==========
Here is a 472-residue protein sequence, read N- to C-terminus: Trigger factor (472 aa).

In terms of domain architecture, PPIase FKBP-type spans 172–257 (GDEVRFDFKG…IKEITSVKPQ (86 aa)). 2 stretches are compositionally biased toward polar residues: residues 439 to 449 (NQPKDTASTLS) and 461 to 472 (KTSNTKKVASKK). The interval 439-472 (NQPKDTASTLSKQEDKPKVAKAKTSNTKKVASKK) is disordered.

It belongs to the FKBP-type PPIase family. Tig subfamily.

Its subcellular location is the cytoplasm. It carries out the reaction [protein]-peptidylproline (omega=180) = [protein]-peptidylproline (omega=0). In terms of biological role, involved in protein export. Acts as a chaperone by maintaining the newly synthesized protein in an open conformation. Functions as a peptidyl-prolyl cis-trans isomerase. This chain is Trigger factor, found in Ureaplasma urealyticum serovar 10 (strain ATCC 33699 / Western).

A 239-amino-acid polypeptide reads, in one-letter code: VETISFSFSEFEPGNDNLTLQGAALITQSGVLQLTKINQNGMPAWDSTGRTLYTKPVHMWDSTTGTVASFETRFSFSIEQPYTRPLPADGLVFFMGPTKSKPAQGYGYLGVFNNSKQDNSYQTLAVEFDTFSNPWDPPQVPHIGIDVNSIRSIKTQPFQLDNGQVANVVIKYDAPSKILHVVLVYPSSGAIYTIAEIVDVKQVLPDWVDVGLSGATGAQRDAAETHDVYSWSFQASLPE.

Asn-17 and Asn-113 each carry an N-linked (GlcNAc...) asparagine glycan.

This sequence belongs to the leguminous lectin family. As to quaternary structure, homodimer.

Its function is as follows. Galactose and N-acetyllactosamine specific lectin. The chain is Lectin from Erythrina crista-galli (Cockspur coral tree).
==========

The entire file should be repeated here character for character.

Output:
Here is a 472-residue protein sequence, read N- to C-terminus: Trigger factor (472 aa).

In terms of domain architecture, PPIase FKBP-type spans 172–257 (GDEVRFDFKG…IKEITSVKPQ (86 aa)). 2 stretches are compositionally biased toward polar residues: residues 439 to 449 (NQPKDTASTLS) and 461 to 472 (KTSNTKKVASKK). The interval 439-472 (NQPKDTASTLSKQEDKPKVAKAKTSNTKKVASKK) is disordered.

It belongs to the FKBP-type PPIase family. Tig subfamily.

Its subcellular location is the cytoplasm. It carries out the reaction [protein]-peptidylproline (omega=180) = [protein]-peptidylproline (omega=0). In terms of biological role, involved in protein export. Acts as a chaperone by maintaining the newly synthesized protein in an open conformation. Functions as a peptidyl-prolyl cis-trans isomerase. This chain is Trigger factor, found in Ureaplasma urealyticum serovar 10 (strain ATCC 33699 / Western).

A 239-amino-acid polypeptide reads, in one-letter code: VETISFSFSEFEPGNDNLTLQGAALITQSGVLQLTKINQNGMPAWDSTGRTLYTKPVHMWDSTTGTVASFETRFSFSIEQPYTRPLPADGLVFFMGPTKSKPAQGYGYLGVFNNSKQDNSYQTLAVEFDTFSNPWDPPQVPHIGIDVNSIRSIKTQPFQLDNGQVANVVIKYDAPSKILHVVLVYPSSGAIYTIAEIVDVKQVLPDWVDVGLSGATGAQRDAAETHDVYSWSFQASLPE.

Asn-17 and Asn-113 each carry an N-linked (GlcNAc...) asparagine glycan.

This sequence belongs to the leguminous lectin family. As to quaternary structure, homodimer.

Its function is as follows. Galactose and N-acetyllactosamine specific lectin. The chain is Lectin from Erythrina crista-galli (Cockspur coral tree).